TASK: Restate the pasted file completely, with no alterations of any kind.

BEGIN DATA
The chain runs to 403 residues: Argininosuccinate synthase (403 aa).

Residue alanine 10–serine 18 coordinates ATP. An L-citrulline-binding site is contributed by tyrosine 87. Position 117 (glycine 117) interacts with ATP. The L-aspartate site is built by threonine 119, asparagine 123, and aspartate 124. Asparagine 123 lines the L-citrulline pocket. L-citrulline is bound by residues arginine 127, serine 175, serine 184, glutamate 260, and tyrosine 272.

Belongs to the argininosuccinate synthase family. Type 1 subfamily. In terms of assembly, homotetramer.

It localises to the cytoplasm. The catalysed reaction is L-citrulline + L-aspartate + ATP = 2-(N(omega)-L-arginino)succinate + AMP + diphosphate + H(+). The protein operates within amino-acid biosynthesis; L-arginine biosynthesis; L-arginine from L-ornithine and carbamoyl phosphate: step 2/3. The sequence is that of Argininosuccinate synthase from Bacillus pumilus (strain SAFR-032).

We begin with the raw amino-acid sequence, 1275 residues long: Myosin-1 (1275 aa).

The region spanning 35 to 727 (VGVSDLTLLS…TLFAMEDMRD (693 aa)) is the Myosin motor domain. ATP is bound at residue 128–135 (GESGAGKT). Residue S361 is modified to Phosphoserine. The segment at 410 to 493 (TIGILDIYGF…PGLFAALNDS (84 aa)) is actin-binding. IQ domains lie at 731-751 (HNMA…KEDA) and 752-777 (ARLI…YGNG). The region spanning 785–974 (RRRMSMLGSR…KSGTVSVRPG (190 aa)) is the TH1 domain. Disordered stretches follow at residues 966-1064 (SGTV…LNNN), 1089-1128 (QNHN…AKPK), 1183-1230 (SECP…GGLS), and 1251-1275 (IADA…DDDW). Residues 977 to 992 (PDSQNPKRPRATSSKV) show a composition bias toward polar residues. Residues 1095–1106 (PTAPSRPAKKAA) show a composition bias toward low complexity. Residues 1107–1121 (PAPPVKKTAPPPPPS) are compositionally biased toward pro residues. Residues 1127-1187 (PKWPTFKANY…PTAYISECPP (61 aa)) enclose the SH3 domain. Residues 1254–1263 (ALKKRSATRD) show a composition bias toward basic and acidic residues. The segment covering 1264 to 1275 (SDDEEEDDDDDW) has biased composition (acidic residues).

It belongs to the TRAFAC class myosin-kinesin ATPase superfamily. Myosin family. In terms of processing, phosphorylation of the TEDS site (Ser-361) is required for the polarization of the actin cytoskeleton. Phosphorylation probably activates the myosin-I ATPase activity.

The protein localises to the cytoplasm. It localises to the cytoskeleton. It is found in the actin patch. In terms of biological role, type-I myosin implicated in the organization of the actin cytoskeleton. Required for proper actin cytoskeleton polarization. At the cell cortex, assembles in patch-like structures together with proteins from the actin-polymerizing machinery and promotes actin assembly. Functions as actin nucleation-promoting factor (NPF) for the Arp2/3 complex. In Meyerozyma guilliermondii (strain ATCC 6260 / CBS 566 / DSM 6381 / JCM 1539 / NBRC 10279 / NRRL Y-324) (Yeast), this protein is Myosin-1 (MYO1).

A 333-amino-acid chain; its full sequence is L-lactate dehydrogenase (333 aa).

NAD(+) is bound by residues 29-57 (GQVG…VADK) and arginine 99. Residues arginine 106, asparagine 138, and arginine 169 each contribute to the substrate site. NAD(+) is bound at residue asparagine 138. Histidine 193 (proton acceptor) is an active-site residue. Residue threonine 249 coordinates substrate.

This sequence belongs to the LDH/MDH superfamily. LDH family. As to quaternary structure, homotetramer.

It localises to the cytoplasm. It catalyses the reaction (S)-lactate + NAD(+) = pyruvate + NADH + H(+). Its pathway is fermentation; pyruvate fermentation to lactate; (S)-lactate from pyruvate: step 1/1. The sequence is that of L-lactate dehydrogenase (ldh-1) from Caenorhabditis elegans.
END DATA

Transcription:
The chain runs to 403 residues: Argininosuccinate synthase (403 aa).

Residue alanine 10–serine 18 coordinates ATP. An L-citrulline-binding site is contributed by tyrosine 87. Position 117 (glycine 117) interacts with ATP. The L-aspartate site is built by threonine 119, asparagine 123, and aspartate 124. Asparagine 123 lines the L-citrulline pocket. L-citrulline is bound by residues arginine 127, serine 175, serine 184, glutamate 260, and tyrosine 272.

Belongs to the argininosuccinate synthase family. Type 1 subfamily. In terms of assembly, homotetramer.

It localises to the cytoplasm. The catalysed reaction is L-citrulline + L-aspartate + ATP = 2-(N(omega)-L-arginino)succinate + AMP + diphosphate + H(+). The protein operates within amino-acid biosynthesis; L-arginine biosynthesis; L-arginine from L-ornithine and carbamoyl phosphate: step 2/3. The sequence is that of Argininosuccinate synthase from Bacillus pumilus (strain SAFR-032).

We begin with the raw amino-acid sequence, 1275 residues long: Myosin-1 (1275 aa).

The region spanning 35 to 727 (VGVSDLTLLS…TLFAMEDMRD (693 aa)) is the Myosin motor domain. ATP is bound at residue 128–135 (GESGAGKT). Residue S361 is modified to Phosphoserine. The segment at 410 to 493 (TIGILDIYGF…PGLFAALNDS (84 aa)) is actin-binding. IQ domains lie at 731-751 (HNMA…KEDA) and 752-777 (ARLI…YGNG). The region spanning 785–974 (RRRMSMLGSR…KSGTVSVRPG (190 aa)) is the TH1 domain. Disordered stretches follow at residues 966-1064 (SGTV…LNNN), 1089-1128 (QNHN…AKPK), 1183-1230 (SECP…GGLS), and 1251-1275 (IADA…DDDW). Residues 977 to 992 (PDSQNPKRPRATSSKV) show a composition bias toward polar residues. Residues 1095–1106 (PTAPSRPAKKAA) show a composition bias toward low complexity. Residues 1107–1121 (PAPPVKKTAPPPPPS) are compositionally biased toward pro residues. Residues 1127-1187 (PKWPTFKANY…PTAYISECPP (61 aa)) enclose the SH3 domain. Residues 1254–1263 (ALKKRSATRD) show a composition bias toward basic and acidic residues. The segment covering 1264 to 1275 (SDDEEEDDDDDW) has biased composition (acidic residues).

It belongs to the TRAFAC class myosin-kinesin ATPase superfamily. Myosin family. In terms of processing, phosphorylation of the TEDS site (Ser-361) is required for the polarization of the actin cytoskeleton. Phosphorylation probably activates the myosin-I ATPase activity.

The protein localises to the cytoplasm. It localises to the cytoskeleton. It is found in the actin patch. In terms of biological role, type-I myosin implicated in the organization of the actin cytoskeleton. Required for proper actin cytoskeleton polarization. At the cell cortex, assembles in patch-like structures together with proteins from the actin-polymerizing machinery and promotes actin assembly. Functions as actin nucleation-promoting factor (NPF) for the Arp2/3 complex. In Meyerozyma guilliermondii (strain ATCC 6260 / CBS 566 / DSM 6381 / JCM 1539 / NBRC 10279 / NRRL Y-324) (Yeast), this protein is Myosin-1 (MYO1).

A 333-amino-acid chain; its full sequence is L-lactate dehydrogenase (333 aa).

NAD(+) is bound by residues 29-57 (GQVG…VADK) and arginine 99. Residues arginine 106, asparagine 138, and arginine 169 each contribute to the substrate site. NAD(+) is bound at residue asparagine 138. Histidine 193 (proton acceptor) is an active-site residue. Residue threonine 249 coordinates substrate.

This sequence belongs to the LDH/MDH superfamily. LDH family. As to quaternary structure, homotetramer.

It localises to the cytoplasm. It catalyses the reaction (S)-lactate + NAD(+) = pyruvate + NADH + H(+). Its pathway is fermentation; pyruvate fermentation to lactate; (S)-lactate from pyruvate: step 1/1. The sequence is that of L-lactate dehydrogenase (ldh-1) from Caenorhabditis elegans.